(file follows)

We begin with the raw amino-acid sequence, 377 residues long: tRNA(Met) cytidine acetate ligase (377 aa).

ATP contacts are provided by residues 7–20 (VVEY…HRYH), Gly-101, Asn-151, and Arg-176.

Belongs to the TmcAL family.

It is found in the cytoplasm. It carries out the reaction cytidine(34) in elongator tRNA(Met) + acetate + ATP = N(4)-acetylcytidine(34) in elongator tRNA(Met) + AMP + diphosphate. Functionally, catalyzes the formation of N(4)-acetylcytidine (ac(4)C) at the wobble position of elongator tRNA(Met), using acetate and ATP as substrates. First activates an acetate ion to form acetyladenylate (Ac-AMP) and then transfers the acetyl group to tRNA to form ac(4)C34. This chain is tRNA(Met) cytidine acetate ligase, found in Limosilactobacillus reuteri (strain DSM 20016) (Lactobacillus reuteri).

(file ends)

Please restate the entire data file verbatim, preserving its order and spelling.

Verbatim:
We begin with the raw amino-acid sequence, 377 residues long: tRNA(Met) cytidine acetate ligase (377 aa).

ATP contacts are provided by residues 7–20 (VVEY…HRYH), Gly-101, Asn-151, and Arg-176.

Belongs to the TmcAL family.

It is found in the cytoplasm. It carries out the reaction cytidine(34) in elongator tRNA(Met) + acetate + ATP = N(4)-acetylcytidine(34) in elongator tRNA(Met) + AMP + diphosphate. Functionally, catalyzes the formation of N(4)-acetylcytidine (ac(4)C) at the wobble position of elongator tRNA(Met), using acetate and ATP as substrates. First activates an acetate ion to form acetyladenylate (Ac-AMP) and then transfers the acetyl group to tRNA to form ac(4)C34. This chain is tRNA(Met) cytidine acetate ligase, found in Limosilactobacillus reuteri (strain DSM 20016) (Lactobacillus reuteri).